Vienna Town Council Eases Rules for Residential Porches — “Home improvement just got easier in Vienna. Homeowners with homes built near the front setback line can now construct a covered front porch on their property thanks to last night’s Town Council vote on a zoning code update.” [Town of Vienna/Twitter]

Paved Trail in Burke Completed — “Burke residents joined Fairfax County officials on Sunday to celebrate the completion of the Burke Centre VRE Trail Project, a new paved path that will provide pedestrians and bicyclists with easier access to the Virginia Railway Express station.” [Patch]

Afghan Refugee Graduates from FCPS — “Mountain View High graduate Eltaf Samim traversed six countries, completed seventh, eighth and ninth grade multiple times in different nations and turned in coursework in three languages on the way to get his high school diploma in Fairfax County this year.” [FCPS/Inside NoVA]

Wolf Trap National Park Adds More Summer Performances — “Newly added shows include Van Morrison, Boyz II Men, Tom Jones, Boy George & Culture Club, Kool & the Gang and more. Closing the season will be a community singing celebration called Joyfully Together on Sept. 18.” [Patch]

Reston Museum Seeks Volunteers — “Reston Museum seeks volunteer docents for flexible shifts Tues-Sun 11-4 pm. Docents greet visitors, introduce them to the museum and Reston’s history and assist with shop sales. Training provided, register here.” [Volunteer Fairfax/Twitter]

It’s Wednesday — Rain starting in the afternoon. High of 60 and low of 43. Sunrise at 7:08 a.m. and sunset at 7:25 p.m. [Weather.gov]

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Morning Notes

Fair Oaks Mall on a March Sunday (staff photo by David Taube)

Trucker Convoy Leaves Capital Beltway — “After a week of ineffectual laps around the Beltway, the ‘People’s Convoy’ is now jamming up part of I-395 in Arlington. The convoy…is intended to protest the Covid-related government mandates. It received considerable media attention last week but didn’t do much to disrupt traffic.” [ARLnow]

School Board Appeals TJ Admissions Ruling — “The Fairfax County School Board is appealing a federal judge’s ruling that invalidated the recently revised admissions system for the prestigious Thomas Jefferson High School for Science and Technology magnet school…Legal experts were divided over how the 4th Circuit is likely to rule.” [The Washington Post]

Mac & Cheese Restaurant Chain Eyes Tysons — “I Heart Mac & Cheese, a fast casual concept, tentatively plans to open in Tysons in October 2022. The Tysons location will be the first in Virginia and owned by franchisee Md Billal Hossain. A spokesperson could not share the location’s address yet, as the lease is still being finalized.” [Patch]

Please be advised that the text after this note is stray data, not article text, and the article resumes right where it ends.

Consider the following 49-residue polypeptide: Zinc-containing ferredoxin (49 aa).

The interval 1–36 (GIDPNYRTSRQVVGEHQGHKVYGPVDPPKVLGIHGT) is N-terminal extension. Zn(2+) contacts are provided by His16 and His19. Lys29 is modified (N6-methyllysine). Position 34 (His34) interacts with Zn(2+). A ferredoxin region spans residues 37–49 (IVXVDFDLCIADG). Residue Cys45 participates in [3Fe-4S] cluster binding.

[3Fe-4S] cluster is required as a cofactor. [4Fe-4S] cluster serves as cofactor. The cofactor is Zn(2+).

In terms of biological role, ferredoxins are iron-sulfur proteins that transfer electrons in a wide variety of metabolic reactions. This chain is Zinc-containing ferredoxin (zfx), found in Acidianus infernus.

Pedestrian Improvements Finished in Bailey’s Crossroads — The Virginia Department of Transportation has completed work on pedestrian and traffic safety measures at the Columbia Pike (Route 244) and Lacy Boulevard intersection. Changes include a new traffic signal, four new high-visibility crosswalks, ADA curb ramp upgrades, and flashing yellow arrows for left turns from Columbia Pike. [VDOT]

More Details on Reston Invasive Plant Pilot Program — “Reston National Golf Course plans to spend $140,000 on a three-year project targeting invasive plant species affecting an area that includes the Hunters Green Cluster in Reston. This proposal is different from the one introduced by the Reston National Neighborhood Study Group in February.” [Patch]

Route 7 Construction to Require Great Falls Road Closure — “Starting the week of March 28 and continuing through June, drivers on Colvin Run Road will proceed to the east end of Colvin Run Road to access Route 7 eastbound and westbound as crews perform utility work and other construction activities at the west end of Colvin Run Road.” [VDOT]

Board of Zoning Appeals Has Vacant Seat — “The Fairfax County Board of Zoning Appeals has an opening for one member. Interested candidates must apply by Monday, April 11, to the Fairfax Circuit Court, which appoints the board’s seven members.” [Fairfax County Government]

It’s Tuesday — Mostly cloudy throughout the day. High of 64 and low of 40. Sunrise at 7:21 a.m. and sunset at 7:17 p.m. [Weather.gov]

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Construction in Reston (staff photo by Jay Westcott)

After hundreds of logged meeting hours, a community-led task force studying the Reston Comprehensive Plan is kicking off community outreach on its interim recommendations, completing a comprehensive overhaul to usher the plan into the future.

The effort, kicked off by Hunter Mill District Supervisor Walter Alcorn, has culminated in draft recommendations on the 14 areas of the plan, which is undergoing review by the Fairfax County Department of Planning and Development. The move expands Reston’s original planning principles created by founder Bob Simon.

“The focus is more on tightening up the requirements going through as developers go through the rezoning process,” Alcorn said during a media briefing today (Thursday), adding that some believe developers are being asked to “do too much.”